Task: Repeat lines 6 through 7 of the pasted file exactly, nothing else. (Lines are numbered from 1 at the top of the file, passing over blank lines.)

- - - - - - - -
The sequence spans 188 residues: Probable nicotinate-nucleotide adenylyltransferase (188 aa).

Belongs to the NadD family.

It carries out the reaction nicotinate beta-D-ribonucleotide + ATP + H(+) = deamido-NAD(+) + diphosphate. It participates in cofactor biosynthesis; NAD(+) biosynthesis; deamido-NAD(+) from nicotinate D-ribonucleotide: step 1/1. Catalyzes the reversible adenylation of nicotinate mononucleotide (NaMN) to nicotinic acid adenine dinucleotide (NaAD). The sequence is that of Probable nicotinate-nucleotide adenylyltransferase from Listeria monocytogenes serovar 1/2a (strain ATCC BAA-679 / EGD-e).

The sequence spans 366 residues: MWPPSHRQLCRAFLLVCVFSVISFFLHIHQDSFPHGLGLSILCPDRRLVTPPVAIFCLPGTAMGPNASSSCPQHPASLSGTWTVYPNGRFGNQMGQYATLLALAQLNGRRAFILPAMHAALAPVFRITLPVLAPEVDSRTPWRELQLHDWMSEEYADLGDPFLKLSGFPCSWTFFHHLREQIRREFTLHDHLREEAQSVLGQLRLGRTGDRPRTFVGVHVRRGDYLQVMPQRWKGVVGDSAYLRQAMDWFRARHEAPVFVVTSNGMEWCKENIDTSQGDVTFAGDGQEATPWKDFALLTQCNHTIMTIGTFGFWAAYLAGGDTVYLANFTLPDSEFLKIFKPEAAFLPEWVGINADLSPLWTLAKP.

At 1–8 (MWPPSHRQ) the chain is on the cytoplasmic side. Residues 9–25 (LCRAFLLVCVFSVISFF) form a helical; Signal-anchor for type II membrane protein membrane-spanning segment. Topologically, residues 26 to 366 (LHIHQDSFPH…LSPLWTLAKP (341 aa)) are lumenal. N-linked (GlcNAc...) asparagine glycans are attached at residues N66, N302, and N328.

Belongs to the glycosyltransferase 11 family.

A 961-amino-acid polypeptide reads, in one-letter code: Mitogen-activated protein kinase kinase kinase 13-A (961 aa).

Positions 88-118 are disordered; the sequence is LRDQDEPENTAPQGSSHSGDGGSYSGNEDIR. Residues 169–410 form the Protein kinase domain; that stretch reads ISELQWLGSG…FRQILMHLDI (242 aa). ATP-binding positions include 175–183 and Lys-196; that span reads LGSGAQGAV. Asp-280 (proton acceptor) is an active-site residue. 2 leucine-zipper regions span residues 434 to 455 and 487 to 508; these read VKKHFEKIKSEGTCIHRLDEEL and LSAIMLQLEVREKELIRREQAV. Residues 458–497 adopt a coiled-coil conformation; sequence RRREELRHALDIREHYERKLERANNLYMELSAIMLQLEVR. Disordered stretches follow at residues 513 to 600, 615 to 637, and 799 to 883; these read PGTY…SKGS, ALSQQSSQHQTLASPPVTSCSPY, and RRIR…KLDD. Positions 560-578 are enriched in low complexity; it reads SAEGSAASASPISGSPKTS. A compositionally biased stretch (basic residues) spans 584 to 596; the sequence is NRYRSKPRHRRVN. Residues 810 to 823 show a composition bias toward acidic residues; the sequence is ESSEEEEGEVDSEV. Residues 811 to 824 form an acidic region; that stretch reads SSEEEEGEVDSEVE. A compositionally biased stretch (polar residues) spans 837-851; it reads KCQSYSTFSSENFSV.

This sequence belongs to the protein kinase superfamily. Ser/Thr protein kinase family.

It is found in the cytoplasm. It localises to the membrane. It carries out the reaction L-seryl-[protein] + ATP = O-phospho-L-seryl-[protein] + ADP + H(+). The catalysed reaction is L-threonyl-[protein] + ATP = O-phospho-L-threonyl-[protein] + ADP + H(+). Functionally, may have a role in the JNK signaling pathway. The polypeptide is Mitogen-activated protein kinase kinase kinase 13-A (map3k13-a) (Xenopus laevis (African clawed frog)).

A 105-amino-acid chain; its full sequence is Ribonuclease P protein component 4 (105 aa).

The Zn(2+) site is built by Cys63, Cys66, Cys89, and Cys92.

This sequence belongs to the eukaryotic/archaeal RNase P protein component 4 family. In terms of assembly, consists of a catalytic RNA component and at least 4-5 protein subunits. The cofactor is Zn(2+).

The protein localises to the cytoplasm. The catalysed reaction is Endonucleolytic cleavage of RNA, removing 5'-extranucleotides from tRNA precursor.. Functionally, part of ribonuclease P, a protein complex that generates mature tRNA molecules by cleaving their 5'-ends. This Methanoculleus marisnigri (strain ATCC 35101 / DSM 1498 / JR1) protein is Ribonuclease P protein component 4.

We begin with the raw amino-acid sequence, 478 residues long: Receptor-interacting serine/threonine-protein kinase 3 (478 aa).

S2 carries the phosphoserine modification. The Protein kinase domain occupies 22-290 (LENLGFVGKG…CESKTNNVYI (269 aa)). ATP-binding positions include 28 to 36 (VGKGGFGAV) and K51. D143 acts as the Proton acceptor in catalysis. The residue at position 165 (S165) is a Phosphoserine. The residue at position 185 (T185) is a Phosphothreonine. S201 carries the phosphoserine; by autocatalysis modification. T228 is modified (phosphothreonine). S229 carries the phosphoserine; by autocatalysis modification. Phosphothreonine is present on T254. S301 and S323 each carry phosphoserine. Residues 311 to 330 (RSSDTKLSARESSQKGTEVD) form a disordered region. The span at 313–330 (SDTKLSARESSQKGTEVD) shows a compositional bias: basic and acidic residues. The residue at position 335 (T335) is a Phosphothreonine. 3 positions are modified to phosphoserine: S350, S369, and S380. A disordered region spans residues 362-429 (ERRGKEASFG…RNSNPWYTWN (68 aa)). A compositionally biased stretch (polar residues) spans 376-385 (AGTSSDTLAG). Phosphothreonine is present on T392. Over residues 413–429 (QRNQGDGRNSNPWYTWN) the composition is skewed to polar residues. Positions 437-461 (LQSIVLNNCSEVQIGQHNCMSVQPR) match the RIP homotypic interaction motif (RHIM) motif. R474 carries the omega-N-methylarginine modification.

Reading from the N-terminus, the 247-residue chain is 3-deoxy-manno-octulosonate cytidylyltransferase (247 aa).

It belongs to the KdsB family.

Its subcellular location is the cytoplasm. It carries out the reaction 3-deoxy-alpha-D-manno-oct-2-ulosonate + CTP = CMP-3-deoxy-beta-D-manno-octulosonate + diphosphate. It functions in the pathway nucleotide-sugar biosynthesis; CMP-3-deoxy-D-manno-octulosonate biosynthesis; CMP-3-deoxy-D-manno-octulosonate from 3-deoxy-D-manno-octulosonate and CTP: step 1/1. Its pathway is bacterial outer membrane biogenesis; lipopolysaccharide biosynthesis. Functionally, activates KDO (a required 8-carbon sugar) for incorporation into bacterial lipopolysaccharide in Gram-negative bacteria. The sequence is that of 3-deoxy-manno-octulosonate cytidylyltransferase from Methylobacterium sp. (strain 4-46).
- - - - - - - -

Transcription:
Belongs to the glycosyltransferase 11 family.

A 961-amino-acid polypeptide reads, in one-letter code: Mitogen-activated protein kinase kinase kinase 13-A (961 aa).